Exports are the major focus of India's trade policy. The export promotion package compares favourably with incentives offered elsewhere in the world. It makes a special effort to attract foreign investors to set up export oriented units in India. To companies that are global in outlook, India presents itself as a production base for targeting markets from the Middle East to the Asia Pacific region and for sourcing components and products manufactured at low costs.
India offers immense opportunities to foreign investors in terms of its strategic location between the Middle East and South East Asia. Pakistan, China, Nepal, Sri Lanka and Bangladesh are India's immediate neighbours. It is also located close to Russia and the southern central Asian countries. Added to this is the country's labour advantage. India has vast reserves of technical and scientific manpower, backed by engineering and management institutes of excellence.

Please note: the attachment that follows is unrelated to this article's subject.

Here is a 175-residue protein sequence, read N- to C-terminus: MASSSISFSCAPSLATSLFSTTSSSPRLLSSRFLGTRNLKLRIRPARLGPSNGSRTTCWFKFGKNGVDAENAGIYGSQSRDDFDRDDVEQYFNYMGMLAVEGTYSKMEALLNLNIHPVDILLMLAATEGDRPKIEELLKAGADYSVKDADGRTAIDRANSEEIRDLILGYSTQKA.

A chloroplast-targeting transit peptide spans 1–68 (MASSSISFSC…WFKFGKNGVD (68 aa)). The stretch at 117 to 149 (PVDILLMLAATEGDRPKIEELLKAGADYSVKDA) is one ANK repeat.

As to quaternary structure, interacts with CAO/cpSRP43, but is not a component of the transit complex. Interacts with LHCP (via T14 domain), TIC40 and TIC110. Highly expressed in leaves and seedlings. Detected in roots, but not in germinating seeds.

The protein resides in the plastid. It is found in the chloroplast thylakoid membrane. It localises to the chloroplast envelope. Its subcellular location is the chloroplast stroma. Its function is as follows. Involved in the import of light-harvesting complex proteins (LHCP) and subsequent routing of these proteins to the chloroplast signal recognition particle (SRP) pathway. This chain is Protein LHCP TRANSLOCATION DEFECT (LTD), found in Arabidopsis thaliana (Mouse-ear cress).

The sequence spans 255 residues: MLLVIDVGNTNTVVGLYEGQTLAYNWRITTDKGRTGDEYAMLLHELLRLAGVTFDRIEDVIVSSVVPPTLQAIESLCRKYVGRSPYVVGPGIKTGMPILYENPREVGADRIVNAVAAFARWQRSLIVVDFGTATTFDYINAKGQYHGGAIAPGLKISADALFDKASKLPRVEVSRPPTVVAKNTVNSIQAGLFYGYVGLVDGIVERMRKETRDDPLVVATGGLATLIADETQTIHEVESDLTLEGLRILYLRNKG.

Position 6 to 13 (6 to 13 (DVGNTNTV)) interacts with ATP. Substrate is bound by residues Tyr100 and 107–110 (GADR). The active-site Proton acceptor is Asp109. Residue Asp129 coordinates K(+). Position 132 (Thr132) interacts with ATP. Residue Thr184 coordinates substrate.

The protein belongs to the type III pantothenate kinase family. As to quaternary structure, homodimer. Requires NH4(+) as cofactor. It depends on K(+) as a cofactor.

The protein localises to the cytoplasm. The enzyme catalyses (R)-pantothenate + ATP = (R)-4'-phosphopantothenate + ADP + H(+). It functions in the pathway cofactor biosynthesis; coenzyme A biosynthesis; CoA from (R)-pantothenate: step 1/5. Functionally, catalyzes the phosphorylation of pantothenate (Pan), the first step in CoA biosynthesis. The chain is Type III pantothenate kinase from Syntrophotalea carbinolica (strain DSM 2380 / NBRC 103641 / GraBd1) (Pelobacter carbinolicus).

India's technocratic elite grace the boardrooms and laboratories of the world's premier corporations. Both skilled and unskilled labour is easy to find and wage rates are highly competitive compared to international levels.
A major advantage of locating in India is that the professional work force speaks English. In fact, English is the predominant business language in India.
The government also provides a number of incentives and facilities for exporters.
India's rich resource and production base provides significant opportunities for investors to establish export units.
The size of India's foreign trade has expanded enormously in the last two decades, both in absolute terms and relative to GDP. In the last two years, export growth has been very high by world standards, which has helped engender a comfortable balance of payments situation.